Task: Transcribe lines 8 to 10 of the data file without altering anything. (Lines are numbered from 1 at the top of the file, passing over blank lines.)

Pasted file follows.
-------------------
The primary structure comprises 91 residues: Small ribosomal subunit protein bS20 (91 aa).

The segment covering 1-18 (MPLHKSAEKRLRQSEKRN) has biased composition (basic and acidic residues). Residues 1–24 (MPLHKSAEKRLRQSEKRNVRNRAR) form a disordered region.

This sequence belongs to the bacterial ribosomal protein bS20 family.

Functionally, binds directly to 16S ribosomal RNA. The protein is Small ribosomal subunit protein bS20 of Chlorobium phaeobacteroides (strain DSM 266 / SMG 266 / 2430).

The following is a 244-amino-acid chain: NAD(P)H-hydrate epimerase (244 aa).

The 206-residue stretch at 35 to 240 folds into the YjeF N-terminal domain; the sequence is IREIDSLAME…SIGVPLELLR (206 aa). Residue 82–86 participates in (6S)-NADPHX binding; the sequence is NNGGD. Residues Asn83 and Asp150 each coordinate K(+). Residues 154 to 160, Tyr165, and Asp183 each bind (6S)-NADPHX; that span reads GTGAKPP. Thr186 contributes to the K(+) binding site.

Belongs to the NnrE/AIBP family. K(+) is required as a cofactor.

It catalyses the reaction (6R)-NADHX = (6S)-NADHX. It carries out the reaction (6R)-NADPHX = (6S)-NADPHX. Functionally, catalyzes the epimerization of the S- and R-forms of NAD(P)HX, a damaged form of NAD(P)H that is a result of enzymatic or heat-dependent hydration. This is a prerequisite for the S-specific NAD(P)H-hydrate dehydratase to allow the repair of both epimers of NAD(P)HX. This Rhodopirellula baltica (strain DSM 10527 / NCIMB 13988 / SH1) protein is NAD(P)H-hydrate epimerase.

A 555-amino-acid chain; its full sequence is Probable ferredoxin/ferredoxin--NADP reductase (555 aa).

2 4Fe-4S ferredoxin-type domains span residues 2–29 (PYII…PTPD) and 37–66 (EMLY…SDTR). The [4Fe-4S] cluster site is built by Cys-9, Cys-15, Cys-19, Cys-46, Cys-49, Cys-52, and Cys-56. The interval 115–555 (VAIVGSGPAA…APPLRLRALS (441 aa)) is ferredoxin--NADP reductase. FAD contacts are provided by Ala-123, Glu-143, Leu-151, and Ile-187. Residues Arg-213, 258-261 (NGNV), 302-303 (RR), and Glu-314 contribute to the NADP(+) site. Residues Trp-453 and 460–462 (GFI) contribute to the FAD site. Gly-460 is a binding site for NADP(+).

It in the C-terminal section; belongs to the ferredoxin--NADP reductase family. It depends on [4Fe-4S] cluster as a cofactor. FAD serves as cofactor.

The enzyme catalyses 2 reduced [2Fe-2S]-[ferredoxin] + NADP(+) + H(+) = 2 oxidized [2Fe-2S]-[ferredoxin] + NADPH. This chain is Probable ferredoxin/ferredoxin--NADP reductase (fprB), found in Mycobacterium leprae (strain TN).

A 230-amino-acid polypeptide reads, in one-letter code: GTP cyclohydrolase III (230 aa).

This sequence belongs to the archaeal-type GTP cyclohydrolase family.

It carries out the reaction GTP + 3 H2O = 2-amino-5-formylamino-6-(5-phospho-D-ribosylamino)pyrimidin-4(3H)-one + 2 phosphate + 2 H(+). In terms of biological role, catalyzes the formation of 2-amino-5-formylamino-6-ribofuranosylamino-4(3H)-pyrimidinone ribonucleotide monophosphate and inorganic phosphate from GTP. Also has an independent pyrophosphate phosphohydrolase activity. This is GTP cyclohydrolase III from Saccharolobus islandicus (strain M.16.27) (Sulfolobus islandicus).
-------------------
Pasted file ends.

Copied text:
It catalyses the reaction (6R)-NADHX = (6S)-NADHX. It carries out the reaction (6R)-NADPHX = (6S)-NADPHX. Functionally, catalyzes the epimerization of the S- and R-forms of NAD(P)HX, a damaged form of NAD(P)H that is a result of enzymatic or heat-dependent hydration. This is a prerequisite for the S-specific NAD(P)H-hydrate dehydratase to allow the repair of both epimers of NAD(P)HX. This Rhodopirellula baltica (strain DSM 10527 / NCIMB 13988 / SH1) protein is NAD(P)H-hydrate epimerase.

A 555-amino-acid chain; its full sequence is Probable ferredoxin/ferredoxin--NADP reductase (555 aa).

2 4Fe-4S ferredoxin-type domains span residues 2–29 (PYII…PTPD) and 37–66 (EMLY…SDTR). The [4Fe-4S] cluster site is built by Cys-9, Cys-15, Cys-19, Cys-46, Cys-49, Cys-52, and Cys-56. The interval 115–555 (VAIVGSGPAA…APPLRLRALS (441 aa)) is ferredoxin--NADP reductase. FAD contacts are provided by Ala-123, Glu-143, Leu-151, and Ile-187. Residues Arg-213, 258-261 (NGNV), 302-303 (RR), and Glu-314 contribute to the NADP(+) site. Residues Trp-453 and 460–462 (GFI) contribute to the FAD site. Gly-460 is a binding site for NADP(+).